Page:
Wednesday, August 25, 2010

Malay Peninsula: The Ancient States (Part. I)

In the words of Sir Roland Braddell, “The earliest periods in the ancient history of the Malay Peninsula and the Straits of Malacca can only be visualized as a part of the general history of South-Eastern Asia and so of Greater India.”

Ancient Malaya should be spoken of in terms of the Malay Peninsula, a geographical entity in contrast with modern Malaya, a political entity. Like other countries her history is closely connected with that of her neighbours, Thailand in the north and Indonesia in the South.

The place-names such as Tambralinga, Kataha, Takkola etc are all to be located in the north, important for their harbours, connected by suitable routes with the hinterland of Malaya and serving as convenient links between India and China. The north was thus the more advanced region of Malaya, the development of the south being eclipsed by Sumatra, on which the traders concentrated because of her gold and her good harbours that served as convenient halting points before proceeding farther east or west. The architectural and sculptural remains of ancient Malaya are therefore concentrated in the north.

Earliest Chinese sources also bear testimony to the greater development of northern Malaya. Funan, founded in Indo-China in the first century A.D., was the earliest Hinduised empire of South-East Asia. The Liang Shu of the seventh century A.D. informs that in the third century her powerful king Fan Che Man “crossing right over the South China Sea” attacked more than ten kingdoms including Ch’u-tu-k’un (Tu-k’un of other texts ?), Chiu-chih and Tien-sun (Tun-hsun). Then he attacked the kingdom of Chin-lin (on the northern shores of the Gulf of Siam). The names of three of the ten kingdoms may be located on the Malay Peninsula. The tenth-century compendium the T’ai p’ing yu lan states that (Chu ?) Tu-k’un, Chu-Li (Chiu-chih ?), Pien-tou and Pi-sung were situated across the Gulf of Siam. Among the inhabitants were many with white complexions. These four places too were then on the Malay Peninsula, though their exact locations are a matter of conjecture. Chu-Li (Ptolemy’s Kole) may have been on the estuary of the Kuantan River on Malaya’s east-coast.

Of greatest importance to the Malayan historian is the mention of Tien-sun or Tun-hsun in the Chinese sources. Tun-hsun had five kings, all vassals of Funan. On the east the kingdom was in communication with Tong-king, on the west with India (T’ien-chu) and Parthia. All countries came to Tun-hsun for purposes of trade. At this mart (Tun-hsun) East and West met together so that daily there were more than 10,000 people. Precious goods and rare merchandise—there was nothing which was not there. The place was famous for a “wine tree”.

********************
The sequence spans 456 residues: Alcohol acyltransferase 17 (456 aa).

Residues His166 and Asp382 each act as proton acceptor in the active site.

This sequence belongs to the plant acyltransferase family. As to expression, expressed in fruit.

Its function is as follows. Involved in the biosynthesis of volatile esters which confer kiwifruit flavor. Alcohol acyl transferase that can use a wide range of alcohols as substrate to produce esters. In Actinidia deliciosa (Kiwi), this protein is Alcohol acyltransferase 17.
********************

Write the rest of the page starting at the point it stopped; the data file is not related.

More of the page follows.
Some source indicates that Tun-hsun was originally an independent kingdom but Fan-Man (Fan Che Man) subdued it. The king of Tun-hsun, a dependency of Funan, was called K’un-lun. In the country there were five hundred families of hu (merchants ?) from India, two hundred fo-t’u (Buddhists ?) and more than a thousand Indian Brahmans. The people of Tun-hsun practiced the doctrine of the Brahmans and gave them their daughters in marriage so that the Brahmans settled there. The kingdom could be situated nowhere else but on the Malay Peninsula. The source indicates that Tun-hsun was a large kingdom and the fact that it was in contact with both India and Tongking would seem to imply that it stretched from coast to coast.

The information pertaining to Tun-hsun, a confederation of five units, testifies to the fact that political organization had developed considerably in Ancient Malaya in the early centuries of the Christian era. Tun-hsun’s trans-peninsular trade with a busy mart presupposes the existence of some legal and economic organization also.

Tun-hsun probably contained some of the states especially those of very early origin. P’an-p’an may be one such state and probably passed under the control of Funan when the latter annexed Tun-hsun and other kingdoms. P’an-p’an “lies to the south-west of Lin-I (Champa) in a corner of the sea. To the north it is parted from Lin-I by a small sea (Gulf of Siam). The country is conterminous with Lang-ya-hsiu (Langkasuka).” “the state of Tuo-ho-lo (Dvaravati) is bounded in the south by P’an-p’an”. South-east of P’an-p’an was Ko-Lo, also called Ko-lo-fu-sha-lo. The latter is placed “in the region of Kedah or of Kra”. The scholar says that P’an-p’an was situated in the Malay Peninsula, on a coastal place on the Gulf of Siam.